Google's secretive Calico signed yet another partnership with a world-class research outfit, this time divulging some details that could provide clues on how it plans to attack aging.
Google's Calico has been looking for a mix of clinical-stage development programs and promising scientific exploration that can be translated into new therapies. Today it pulled back the wraps from a partnership it formed with UC San Francisco's acclaimed Peter Walter, whose lab has been working on the ways cells function while under stress.
Johnson & Johnson and Google have partnered to create new robotic-assisted surgical platforms. The deal is the latest example of Google working with a major life sciences company to make a significant technological advance.
Calico, the Google-backed biotech with ambitions to decode the aging process, has aligned itself with California's QB3, a Bay Area brain trust, to further flesh out its R&D mission.
The Financial Times has taken a look at the implications of Apple and Google's ever-growing interest in healthcare and life sciences.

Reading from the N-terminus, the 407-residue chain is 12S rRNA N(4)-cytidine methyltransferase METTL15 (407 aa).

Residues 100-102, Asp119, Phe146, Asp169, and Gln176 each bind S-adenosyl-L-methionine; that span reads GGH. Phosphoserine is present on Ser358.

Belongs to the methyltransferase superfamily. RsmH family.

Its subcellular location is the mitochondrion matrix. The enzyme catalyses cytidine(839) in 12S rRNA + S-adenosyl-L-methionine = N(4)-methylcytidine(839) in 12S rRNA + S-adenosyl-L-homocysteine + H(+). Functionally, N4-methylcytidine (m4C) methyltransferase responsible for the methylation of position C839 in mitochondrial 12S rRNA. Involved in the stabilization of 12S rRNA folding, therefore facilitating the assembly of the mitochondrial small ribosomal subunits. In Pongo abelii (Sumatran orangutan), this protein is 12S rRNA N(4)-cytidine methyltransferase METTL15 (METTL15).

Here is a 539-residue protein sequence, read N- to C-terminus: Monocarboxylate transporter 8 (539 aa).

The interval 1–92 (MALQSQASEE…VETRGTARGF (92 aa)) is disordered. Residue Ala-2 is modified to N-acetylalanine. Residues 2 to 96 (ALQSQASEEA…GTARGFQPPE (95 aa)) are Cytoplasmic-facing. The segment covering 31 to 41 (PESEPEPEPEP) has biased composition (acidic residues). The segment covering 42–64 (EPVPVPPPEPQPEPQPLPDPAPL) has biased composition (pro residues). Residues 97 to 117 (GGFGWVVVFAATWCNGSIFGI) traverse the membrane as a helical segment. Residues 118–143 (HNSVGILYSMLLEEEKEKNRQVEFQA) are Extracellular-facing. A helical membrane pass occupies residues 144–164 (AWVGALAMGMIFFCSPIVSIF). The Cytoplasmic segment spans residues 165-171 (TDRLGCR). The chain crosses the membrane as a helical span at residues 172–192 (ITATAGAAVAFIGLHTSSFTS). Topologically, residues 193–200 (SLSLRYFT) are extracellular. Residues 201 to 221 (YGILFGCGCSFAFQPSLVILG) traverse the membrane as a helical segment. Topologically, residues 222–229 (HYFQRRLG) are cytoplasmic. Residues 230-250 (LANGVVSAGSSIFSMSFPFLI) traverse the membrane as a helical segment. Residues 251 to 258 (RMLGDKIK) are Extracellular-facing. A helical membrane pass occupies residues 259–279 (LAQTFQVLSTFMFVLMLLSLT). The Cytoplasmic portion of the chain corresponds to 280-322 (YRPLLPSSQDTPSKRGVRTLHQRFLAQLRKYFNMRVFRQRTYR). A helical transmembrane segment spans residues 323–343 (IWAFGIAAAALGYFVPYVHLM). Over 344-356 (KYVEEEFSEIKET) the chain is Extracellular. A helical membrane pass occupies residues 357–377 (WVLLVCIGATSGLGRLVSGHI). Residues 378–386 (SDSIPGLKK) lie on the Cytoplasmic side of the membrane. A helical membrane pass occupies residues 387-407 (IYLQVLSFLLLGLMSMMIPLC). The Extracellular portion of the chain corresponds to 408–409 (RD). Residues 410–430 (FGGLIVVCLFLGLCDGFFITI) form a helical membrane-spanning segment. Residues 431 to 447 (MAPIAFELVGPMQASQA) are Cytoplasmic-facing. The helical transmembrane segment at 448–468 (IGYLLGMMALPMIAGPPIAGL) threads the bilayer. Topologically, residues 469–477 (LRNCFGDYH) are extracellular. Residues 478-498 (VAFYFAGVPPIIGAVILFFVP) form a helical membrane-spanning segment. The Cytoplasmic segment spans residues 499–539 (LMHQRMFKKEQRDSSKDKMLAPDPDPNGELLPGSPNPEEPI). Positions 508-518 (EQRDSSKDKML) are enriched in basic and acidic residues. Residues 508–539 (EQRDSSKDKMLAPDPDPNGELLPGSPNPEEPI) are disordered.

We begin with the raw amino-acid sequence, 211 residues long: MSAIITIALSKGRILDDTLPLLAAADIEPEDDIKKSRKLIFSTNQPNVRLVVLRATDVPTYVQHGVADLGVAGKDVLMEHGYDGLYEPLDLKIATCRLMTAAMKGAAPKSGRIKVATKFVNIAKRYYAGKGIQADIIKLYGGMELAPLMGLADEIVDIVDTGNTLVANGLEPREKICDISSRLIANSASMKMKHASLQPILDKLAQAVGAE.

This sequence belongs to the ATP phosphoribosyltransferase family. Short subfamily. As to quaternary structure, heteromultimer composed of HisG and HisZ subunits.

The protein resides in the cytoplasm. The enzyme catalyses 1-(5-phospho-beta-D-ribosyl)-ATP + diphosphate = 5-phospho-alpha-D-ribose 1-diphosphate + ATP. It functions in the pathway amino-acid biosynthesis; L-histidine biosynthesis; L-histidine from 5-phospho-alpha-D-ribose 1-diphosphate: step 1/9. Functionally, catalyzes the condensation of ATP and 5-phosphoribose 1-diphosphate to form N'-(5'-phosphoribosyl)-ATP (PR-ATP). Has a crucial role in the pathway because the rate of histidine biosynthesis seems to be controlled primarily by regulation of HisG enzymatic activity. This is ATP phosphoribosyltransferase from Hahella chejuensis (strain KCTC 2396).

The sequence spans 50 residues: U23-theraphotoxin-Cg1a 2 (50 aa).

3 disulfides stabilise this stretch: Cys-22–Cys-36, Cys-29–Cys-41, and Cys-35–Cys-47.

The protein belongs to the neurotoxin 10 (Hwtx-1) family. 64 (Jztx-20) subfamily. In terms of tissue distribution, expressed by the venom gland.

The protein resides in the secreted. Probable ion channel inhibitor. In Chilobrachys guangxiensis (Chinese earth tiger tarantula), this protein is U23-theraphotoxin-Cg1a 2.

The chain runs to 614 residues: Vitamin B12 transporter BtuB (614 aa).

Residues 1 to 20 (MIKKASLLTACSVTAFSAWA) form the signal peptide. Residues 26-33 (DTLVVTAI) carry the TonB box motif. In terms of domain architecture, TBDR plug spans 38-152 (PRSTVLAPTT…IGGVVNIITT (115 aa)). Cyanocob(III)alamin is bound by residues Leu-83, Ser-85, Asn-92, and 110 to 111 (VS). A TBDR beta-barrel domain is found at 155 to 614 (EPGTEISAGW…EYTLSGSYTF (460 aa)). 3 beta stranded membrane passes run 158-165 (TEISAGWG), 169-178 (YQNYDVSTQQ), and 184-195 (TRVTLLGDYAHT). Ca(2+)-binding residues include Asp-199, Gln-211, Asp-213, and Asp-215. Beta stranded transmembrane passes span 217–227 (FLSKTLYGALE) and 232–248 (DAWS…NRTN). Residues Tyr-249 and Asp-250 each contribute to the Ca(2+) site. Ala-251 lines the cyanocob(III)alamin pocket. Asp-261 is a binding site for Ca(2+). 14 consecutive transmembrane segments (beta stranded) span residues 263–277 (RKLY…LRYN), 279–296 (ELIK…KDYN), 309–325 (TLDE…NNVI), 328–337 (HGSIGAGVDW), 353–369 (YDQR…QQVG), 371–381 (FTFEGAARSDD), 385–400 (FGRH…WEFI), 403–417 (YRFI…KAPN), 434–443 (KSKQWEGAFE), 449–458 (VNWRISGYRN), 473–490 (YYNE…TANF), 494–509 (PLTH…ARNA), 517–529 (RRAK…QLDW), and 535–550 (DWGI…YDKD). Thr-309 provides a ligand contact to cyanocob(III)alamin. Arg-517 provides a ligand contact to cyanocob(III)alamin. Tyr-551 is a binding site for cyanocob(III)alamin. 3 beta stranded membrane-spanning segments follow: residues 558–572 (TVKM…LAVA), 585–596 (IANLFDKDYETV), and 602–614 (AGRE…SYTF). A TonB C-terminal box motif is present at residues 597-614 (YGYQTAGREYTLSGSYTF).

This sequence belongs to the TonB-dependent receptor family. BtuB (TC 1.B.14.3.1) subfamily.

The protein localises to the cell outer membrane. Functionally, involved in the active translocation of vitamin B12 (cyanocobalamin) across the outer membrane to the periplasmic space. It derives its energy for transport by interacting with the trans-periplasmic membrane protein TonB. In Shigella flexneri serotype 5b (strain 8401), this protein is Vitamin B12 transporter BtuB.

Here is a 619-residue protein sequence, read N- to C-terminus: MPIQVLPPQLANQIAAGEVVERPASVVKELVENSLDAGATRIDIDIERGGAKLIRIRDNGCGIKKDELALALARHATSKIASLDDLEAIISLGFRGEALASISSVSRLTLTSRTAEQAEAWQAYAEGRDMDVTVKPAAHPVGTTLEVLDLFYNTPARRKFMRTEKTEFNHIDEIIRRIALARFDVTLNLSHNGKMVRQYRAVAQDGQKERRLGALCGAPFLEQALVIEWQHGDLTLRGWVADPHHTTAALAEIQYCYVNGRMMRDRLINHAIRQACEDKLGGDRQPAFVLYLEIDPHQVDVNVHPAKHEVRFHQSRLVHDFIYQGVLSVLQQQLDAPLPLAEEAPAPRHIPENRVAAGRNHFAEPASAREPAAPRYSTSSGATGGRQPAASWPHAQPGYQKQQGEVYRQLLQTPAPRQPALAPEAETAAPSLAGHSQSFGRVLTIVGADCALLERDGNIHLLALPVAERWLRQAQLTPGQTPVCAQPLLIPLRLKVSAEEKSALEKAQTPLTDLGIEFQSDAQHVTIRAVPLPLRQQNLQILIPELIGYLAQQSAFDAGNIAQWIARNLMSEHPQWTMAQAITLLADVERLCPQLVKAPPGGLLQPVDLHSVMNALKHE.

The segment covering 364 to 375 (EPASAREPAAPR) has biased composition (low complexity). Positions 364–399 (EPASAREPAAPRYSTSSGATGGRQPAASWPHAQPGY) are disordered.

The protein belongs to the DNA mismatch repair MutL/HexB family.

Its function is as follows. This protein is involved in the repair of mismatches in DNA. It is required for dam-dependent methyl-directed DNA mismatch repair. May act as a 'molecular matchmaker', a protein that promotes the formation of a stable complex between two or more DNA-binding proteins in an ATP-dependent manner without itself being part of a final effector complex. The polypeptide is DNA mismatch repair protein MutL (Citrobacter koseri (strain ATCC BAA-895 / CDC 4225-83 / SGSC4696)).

Slowly but surely, Google's star-driven biotech Calico is laying the foundation for what promises to be a major biotech focused on some of the biggest diseases that limit longevity. There's a Big Pharma partnership with AbbVie, a development deal down in Texas and now it's time to team up with top scientists. Earlier in the week Harvard and MIT's renowned Broad Institute signed on to work with Calico on pushing new therapies into the clinic.
Google has added another publicly available database to its growing Genomics platform. The latest deal sees Google Genomics host Tute Genomics' repository of 8.5 billion annotations of genetic variants, giving users another resource to probe with the tech giant's growing arsenal of data integration tools.
Google has given the world a peek at one of the ways in which it thinks algorithms and huge datasets could reshape drug discovery. The work involves trying to make virtual drug screening more efficient using the same ethos Google applies to most problems: More data, more computing power.
The FDA made its first move into the world of smartphone apps this week with a tool to allow users of iOS and Android devices to view information on drug shortages. And the reception to the app was broadly positive, with users praising the tool itself and the FDA for pushing into the mobile sector.
Google is developing a wearable medical device consisting of a magnet that would collect ingested nanoparticles whose job it is to attach to cancerous cells and take them to the magnet. The nanoparticles convey data to the magnet by "lighting up" cancer cells, Andrew Conrad, the head of Google's life sciences unit, said.